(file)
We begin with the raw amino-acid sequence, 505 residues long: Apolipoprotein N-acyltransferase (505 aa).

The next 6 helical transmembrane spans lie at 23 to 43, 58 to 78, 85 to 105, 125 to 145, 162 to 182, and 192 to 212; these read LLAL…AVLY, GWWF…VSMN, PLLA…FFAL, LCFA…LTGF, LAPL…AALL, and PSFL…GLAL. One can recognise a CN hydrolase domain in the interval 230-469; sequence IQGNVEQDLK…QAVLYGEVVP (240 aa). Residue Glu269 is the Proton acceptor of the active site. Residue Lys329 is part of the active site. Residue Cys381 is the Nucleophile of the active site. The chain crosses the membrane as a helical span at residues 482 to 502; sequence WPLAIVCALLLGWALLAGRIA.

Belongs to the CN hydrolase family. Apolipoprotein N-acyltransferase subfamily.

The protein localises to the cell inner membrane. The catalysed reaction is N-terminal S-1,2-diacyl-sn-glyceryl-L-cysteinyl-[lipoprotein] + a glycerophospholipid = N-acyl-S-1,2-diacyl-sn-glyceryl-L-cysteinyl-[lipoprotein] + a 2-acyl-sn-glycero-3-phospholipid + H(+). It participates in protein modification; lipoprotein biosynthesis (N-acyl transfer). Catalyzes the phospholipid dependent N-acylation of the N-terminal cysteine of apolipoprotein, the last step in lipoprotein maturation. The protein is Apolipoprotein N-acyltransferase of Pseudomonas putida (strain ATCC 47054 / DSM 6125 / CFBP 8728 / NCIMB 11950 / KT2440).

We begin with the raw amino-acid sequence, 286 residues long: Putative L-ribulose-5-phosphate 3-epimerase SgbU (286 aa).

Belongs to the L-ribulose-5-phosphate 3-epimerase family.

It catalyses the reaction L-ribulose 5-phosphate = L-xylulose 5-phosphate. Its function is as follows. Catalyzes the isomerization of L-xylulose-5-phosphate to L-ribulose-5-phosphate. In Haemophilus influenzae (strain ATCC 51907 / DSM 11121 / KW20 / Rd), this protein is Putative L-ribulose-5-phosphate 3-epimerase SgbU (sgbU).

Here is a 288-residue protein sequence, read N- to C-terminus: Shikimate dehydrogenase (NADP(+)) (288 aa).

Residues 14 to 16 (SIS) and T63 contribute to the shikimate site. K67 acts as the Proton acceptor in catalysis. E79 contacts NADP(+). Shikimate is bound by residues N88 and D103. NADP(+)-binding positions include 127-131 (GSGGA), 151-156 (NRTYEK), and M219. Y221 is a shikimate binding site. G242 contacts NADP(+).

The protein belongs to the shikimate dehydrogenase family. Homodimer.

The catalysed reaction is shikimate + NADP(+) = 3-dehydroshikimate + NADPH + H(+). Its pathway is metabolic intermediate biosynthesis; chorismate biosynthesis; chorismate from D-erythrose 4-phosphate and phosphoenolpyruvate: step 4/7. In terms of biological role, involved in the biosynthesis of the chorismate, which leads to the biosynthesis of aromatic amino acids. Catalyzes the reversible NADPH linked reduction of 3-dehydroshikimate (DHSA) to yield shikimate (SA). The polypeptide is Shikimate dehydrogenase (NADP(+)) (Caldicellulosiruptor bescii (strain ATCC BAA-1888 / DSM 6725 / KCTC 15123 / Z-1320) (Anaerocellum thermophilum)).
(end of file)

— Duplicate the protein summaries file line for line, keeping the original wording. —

We begin with the raw amino-acid sequence, 505 residues long: Apolipoprotein N-acyltransferase (505 aa).

The next 6 helical transmembrane spans lie at 23 to 43, 58 to 78, 85 to 105, 125 to 145, 162 to 182, and 192 to 212; these read LLAL…AVLY, GWWF…VSMN, PLLA…FFAL, LCFA…LTGF, LAPL…AALL, and PSFL…GLAL. One can recognise a CN hydrolase domain in the interval 230-469; sequence IQGNVEQDLK…QAVLYGEVVP (240 aa). Residue Glu269 is the Proton acceptor of the active site. Residue Lys329 is part of the active site. Residue Cys381 is the Nucleophile of the active site. The chain crosses the membrane as a helical span at residues 482 to 502; sequence WPLAIVCALLLGWALLAGRIA.

Belongs to the CN hydrolase family. Apolipoprotein N-acyltransferase subfamily.

The protein localises to the cell inner membrane. The catalysed reaction is N-terminal S-1,2-diacyl-sn-glyceryl-L-cysteinyl-[lipoprotein] + a glycerophospholipid = N-acyl-S-1,2-diacyl-sn-glyceryl-L-cysteinyl-[lipoprotein] + a 2-acyl-sn-glycero-3-phospholipid + H(+). It participates in protein modification; lipoprotein biosynthesis (N-acyl transfer). Catalyzes the phospholipid dependent N-acylation of the N-terminal cysteine of apolipoprotein, the last step in lipoprotein maturation. The protein is Apolipoprotein N-acyltransferase of Pseudomonas putida (strain ATCC 47054 / DSM 6125 / CFBP 8728 / NCIMB 11950 / KT2440).

We begin with the raw amino-acid sequence, 286 residues long: Putative L-ribulose-5-phosphate 3-epimerase SgbU (286 aa).

Belongs to the L-ribulose-5-phosphate 3-epimerase family.

It catalyses the reaction L-ribulose 5-phosphate = L-xylulose 5-phosphate. Its function is as follows. Catalyzes the isomerization of L-xylulose-5-phosphate to L-ribulose-5-phosphate. In Haemophilus influenzae (strain ATCC 51907 / DSM 11121 / KW20 / Rd), this protein is Putative L-ribulose-5-phosphate 3-epimerase SgbU (sgbU).

Here is a 288-residue protein sequence, read N- to C-terminus: Shikimate dehydrogenase (NADP(+)) (288 aa).

Residues 14 to 16 (SIS) and T63 contribute to the shikimate site. K67 acts as the Proton acceptor in catalysis. E79 contacts NADP(+). Shikimate is bound by residues N88 and D103. NADP(+)-binding positions include 127-131 (GSGGA), 151-156 (NRTYEK), and M219. Y221 is a shikimate binding site. G242 contacts NADP(+).

The protein belongs to the shikimate dehydrogenase family. Homodimer.

The catalysed reaction is shikimate + NADP(+) = 3-dehydroshikimate + NADPH + H(+). Its pathway is metabolic intermediate biosynthesis; chorismate biosynthesis; chorismate from D-erythrose 4-phosphate and phosphoenolpyruvate: step 4/7. In terms of biological role, involved in the biosynthesis of the chorismate, which leads to the biosynthesis of aromatic amino acids. Catalyzes the reversible NADPH linked reduction of 3-dehydroshikimate (DHSA) to yield shikimate (SA). The polypeptide is Shikimate dehydrogenase (NADP(+)) (Caldicellulosiruptor bescii (strain ATCC BAA-1888 / DSM 6725 / KCTC 15123 / Z-1320) (Anaerocellum thermophilum)).